Louis C.K. Takes Aim at Common Core -- And We're All Smarter for It

When Louis C.K. started tweeting, the world sat up and listened. No jargon, no excuses, no false promises: just a dad wondering, What's going on here? This stuff is nuts. It makes no sense.
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There is a battle royal being waged across the nation about a set of national academic standards called the Common Core.

On one side, Secretary of Education Arne Duncan has warned that the future of the nation depends on these standards. Billionaire philanthropist Bill Gates has spent hundreds of millions of dollars to pay for writing them, evaluating them, and promoting them, and even handed out millions more to education organizations (including the teachers' unions) to advocate for them.

On the other side are grassroots groups of parents, teachers, and principals who say the standards were written in stealth, imposed by the lure of federal billions, and implemented too rapidly. All testing must be done online, so the standards are a bonanza for the testing industry, the hardware industry, and the software industry.

But the mass media mostly ignored the controversy until a comedian named Louis C.K. tweeted that his daughter used to love math, and now she hates it. Not only does Louis have two daughters in a New York public school, he has 3.3 million followers on Twitter. Suddenly the world woke up, and Louis' tweets were reported in Salon, Politico, and dozens of daily papers and websites.

No one listened when parents complained: Arne Duncan called them "white suburban moms" who were disappointed to discover that their child wasn't so bright after all. No one listened when teachers and principals complained that the new federal tests were confusing and had multiple right answers. No one cared when Pearson, the giant test publisher, put a gag order on teachers forbidding them from revealing the contents of the tests. No one cared that teachers couldn't help their students when they weren't allowed to discuss what they got wrong on the tests.

But when Louis C.K. started tweeting, the world sat up and listened. And he made sense! No jargon, no excuses, no false promises: just a dad wondering, What's going on here? This stuff is nuts. It makes no sense.

He tweeted:

My kids used to love math. Now it makes them cry. Thanks standardized testing and common core!

— Louis C.K. (@louisck) April 28, 2014

Just common sense. He tweeted:

Everything important is worth doing carefully. None of this feels careful to me.

— Louis C.K. (@louisck) May 1, 2014

Louis' big gripe is the high-stakes testing, and he hates the pressure on the teachers and his children. He tweeted:

Teachers are underpaid. They teach for the love of it. Let them find the good in cc without the testing guns to their and our kids heads.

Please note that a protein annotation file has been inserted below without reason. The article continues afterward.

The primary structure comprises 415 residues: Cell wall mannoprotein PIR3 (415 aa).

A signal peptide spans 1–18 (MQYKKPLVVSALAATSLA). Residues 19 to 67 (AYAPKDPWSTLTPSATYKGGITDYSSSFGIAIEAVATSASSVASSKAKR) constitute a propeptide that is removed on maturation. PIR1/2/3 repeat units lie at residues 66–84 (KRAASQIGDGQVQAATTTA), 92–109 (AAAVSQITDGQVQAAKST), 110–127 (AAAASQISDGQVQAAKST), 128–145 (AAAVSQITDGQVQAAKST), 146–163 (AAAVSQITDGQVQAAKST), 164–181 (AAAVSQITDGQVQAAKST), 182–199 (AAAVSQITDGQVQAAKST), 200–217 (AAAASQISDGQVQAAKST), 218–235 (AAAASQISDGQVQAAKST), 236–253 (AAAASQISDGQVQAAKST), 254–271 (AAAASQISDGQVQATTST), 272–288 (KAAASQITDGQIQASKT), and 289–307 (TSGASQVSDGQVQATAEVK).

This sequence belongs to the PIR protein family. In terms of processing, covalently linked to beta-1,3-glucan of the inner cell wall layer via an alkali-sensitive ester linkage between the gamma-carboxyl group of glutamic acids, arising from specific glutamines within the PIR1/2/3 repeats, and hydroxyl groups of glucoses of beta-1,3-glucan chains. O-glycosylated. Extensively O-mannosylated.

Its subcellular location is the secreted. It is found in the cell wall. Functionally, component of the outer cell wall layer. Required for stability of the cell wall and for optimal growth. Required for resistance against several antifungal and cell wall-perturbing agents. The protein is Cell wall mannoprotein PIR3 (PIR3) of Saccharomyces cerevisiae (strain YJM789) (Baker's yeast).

— Louis C.K. (@louisck) May 1, 2014

He saw that the big winners in the Common Core roll-out were test publisher Pearson, which is paid many millions for its tests, and Bill Gates, who leveraged his grants to create the nation's standards. He took a lot of criticism from others on Twitter for his comments. He tweeted:

I trust a teacher over Pearson or bill hates any day of the week. Don't all be so defensive and don't be such bullies.

— Louis C.K. (@louisck) May 1, 2014

Louis posted a photograph of a question that appeared on his daughter's third-grade test. His best tweet of all:

my favorite responses have been adults proudly announcing that they were able to solve these problems from a 3rd grade test.

— Louis C.K. (@louisck) May 1, 2014

Should we care what a comedian thinks of Common Core? Don't underestimate what Louis C.K. accomplished. He was able to break through the carefully crafted narrative that had been spun by Arne Duncan, Jeb Bush, Michelle Rhee, and other advocates for the new standards. He spoke as a father, not a comedian. What he wrote was not funny. His celebrity gave him a platform. His standing as a parent of public school children gave him credibility.

Louis C.K. has changed the terms of the national debate. From now on, it will be harder for the Common Core salesmen to pretend that the critics are nothing more than extremists. Maybe now we can begin to have a genuine national debate about the Common Core standards and tests instead of an orchestrated campaign to ignore, ridicule, and demean any critics. The standards and tests can be improved, but only if their advocates are willing to listen and think critically.

Louis C.K. may have made that possible. Thanks, Louis.

Diane Ravitch is a historian of education at New York University

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